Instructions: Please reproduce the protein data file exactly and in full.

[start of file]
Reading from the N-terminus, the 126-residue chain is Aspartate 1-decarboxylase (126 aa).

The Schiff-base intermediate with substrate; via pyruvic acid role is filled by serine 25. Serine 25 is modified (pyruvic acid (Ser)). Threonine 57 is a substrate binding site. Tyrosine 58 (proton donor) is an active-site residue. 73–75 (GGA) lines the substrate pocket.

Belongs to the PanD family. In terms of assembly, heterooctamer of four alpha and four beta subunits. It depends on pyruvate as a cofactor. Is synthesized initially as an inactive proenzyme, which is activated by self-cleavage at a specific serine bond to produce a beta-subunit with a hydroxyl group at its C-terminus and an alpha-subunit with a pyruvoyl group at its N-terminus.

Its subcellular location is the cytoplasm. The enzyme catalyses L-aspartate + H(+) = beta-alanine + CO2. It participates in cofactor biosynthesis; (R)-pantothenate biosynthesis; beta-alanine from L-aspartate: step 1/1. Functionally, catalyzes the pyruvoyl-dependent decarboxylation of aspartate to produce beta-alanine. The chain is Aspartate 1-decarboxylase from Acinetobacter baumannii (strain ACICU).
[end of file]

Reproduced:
Reading from the N-terminus, the 126-residue chain is Aspartate 1-decarboxylase (126 aa).

The Schiff-base intermediate with substrate; via pyruvic acid role is filled by serine 25. Serine 25 is modified (pyruvic acid (Ser)). Threonine 57 is a substrate binding site. Tyrosine 58 (proton donor) is an active-site residue. 73–75 (GGA) lines the substrate pocket.

Belongs to the PanD family. In terms of assembly, heterooctamer of four alpha and four beta subunits. It depends on pyruvate as a cofactor. Is synthesized initially as an inactive proenzyme, which is activated by self-cleavage at a specific serine bond to produce a beta-subunit with a hydroxyl group at its C-terminus and an alpha-subunit with a pyruvoyl group at its N-terminus.

Its subcellular location is the cytoplasm. The enzyme catalyses L-aspartate + H(+) = beta-alanine + CO2. It participates in cofactor biosynthesis; (R)-pantothenate biosynthesis; beta-alanine from L-aspartate: step 1/1. Functionally, catalyzes the pyruvoyl-dependent decarboxylation of aspartate to produce beta-alanine. The chain is Aspartate 1-decarboxylase from Acinetobacter baumannii (strain ACICU).